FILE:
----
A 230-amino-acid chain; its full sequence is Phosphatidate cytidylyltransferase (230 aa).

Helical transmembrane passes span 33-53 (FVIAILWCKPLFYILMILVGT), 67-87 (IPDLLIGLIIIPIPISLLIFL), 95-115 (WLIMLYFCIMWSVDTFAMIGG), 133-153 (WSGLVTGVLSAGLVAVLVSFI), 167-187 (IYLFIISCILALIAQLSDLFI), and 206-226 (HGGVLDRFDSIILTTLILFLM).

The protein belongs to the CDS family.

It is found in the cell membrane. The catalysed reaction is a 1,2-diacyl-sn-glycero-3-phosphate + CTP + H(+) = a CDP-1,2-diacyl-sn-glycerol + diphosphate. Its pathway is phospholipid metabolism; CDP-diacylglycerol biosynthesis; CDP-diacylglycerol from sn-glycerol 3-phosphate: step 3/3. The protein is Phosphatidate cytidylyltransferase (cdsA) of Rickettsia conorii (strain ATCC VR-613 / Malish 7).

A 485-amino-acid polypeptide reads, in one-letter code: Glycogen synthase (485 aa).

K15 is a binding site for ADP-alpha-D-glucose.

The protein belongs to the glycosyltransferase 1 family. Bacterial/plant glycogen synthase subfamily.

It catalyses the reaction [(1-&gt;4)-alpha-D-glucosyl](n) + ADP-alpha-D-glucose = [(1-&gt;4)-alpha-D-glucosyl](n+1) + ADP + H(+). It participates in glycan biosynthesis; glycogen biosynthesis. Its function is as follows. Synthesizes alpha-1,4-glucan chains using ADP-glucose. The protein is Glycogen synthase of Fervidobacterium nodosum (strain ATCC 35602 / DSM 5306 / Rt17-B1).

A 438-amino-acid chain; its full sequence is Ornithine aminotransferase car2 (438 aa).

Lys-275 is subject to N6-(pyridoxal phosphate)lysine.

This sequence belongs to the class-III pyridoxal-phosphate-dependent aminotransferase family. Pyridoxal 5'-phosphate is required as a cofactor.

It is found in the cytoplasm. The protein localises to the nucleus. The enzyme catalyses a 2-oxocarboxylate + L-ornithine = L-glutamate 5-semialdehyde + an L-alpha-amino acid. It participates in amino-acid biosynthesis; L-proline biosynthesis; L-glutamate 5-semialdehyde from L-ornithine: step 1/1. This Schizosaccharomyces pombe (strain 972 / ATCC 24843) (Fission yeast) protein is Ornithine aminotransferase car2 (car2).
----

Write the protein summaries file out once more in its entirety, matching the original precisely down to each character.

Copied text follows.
A 230-amino-acid chain; its full sequence is Phosphatidate cytidylyltransferase (230 aa).

Helical transmembrane passes span 33-53 (FVIAILWCKPLFYILMILVGT), 67-87 (IPDLLIGLIIIPIPISLLIFL), 95-115 (WLIMLYFCIMWSVDTFAMIGG), 133-153 (WSGLVTGVLSAGLVAVLVSFI), 167-187 (IYLFIISCILALIAQLSDLFI), and 206-226 (HGGVLDRFDSIILTTLILFLM).

The protein belongs to the CDS family.

It is found in the cell membrane. The catalysed reaction is a 1,2-diacyl-sn-glycero-3-phosphate + CTP + H(+) = a CDP-1,2-diacyl-sn-glycerol + diphosphate. Its pathway is phospholipid metabolism; CDP-diacylglycerol biosynthesis; CDP-diacylglycerol from sn-glycerol 3-phosphate: step 3/3. The protein is Phosphatidate cytidylyltransferase (cdsA) of Rickettsia conorii (strain ATCC VR-613 / Malish 7).

A 485-amino-acid polypeptide reads, in one-letter code: Glycogen synthase (485 aa).

K15 is a binding site for ADP-alpha-D-glucose.

The protein belongs to the glycosyltransferase 1 family. Bacterial/plant glycogen synthase subfamily.

It catalyses the reaction [(1-&gt;4)-alpha-D-glucosyl](n) + ADP-alpha-D-glucose = [(1-&gt;4)-alpha-D-glucosyl](n+1) + ADP + H(+). It participates in glycan biosynthesis; glycogen biosynthesis. Its function is as follows. Synthesizes alpha-1,4-glucan chains using ADP-glucose. The protein is Glycogen synthase of Fervidobacterium nodosum (strain ATCC 35602 / DSM 5306 / Rt17-B1).

A 438-amino-acid chain; its full sequence is Ornithine aminotransferase car2 (438 aa).

Lys-275 is subject to N6-(pyridoxal phosphate)lysine.

This sequence belongs to the class-III pyridoxal-phosphate-dependent aminotransferase family. Pyridoxal 5'-phosphate is required as a cofactor.

It is found in the cytoplasm. The protein localises to the nucleus. The enzyme catalyses a 2-oxocarboxylate + L-ornithine = L-glutamate 5-semialdehyde + an L-alpha-amino acid. It participates in amino-acid biosynthesis; L-proline biosynthesis; L-glutamate 5-semialdehyde from L-ornithine: step 1/1. This Schizosaccharomyces pombe (strain 972 / ATCC 24843) (Fission yeast) protein is Ornithine aminotransferase car2 (car2).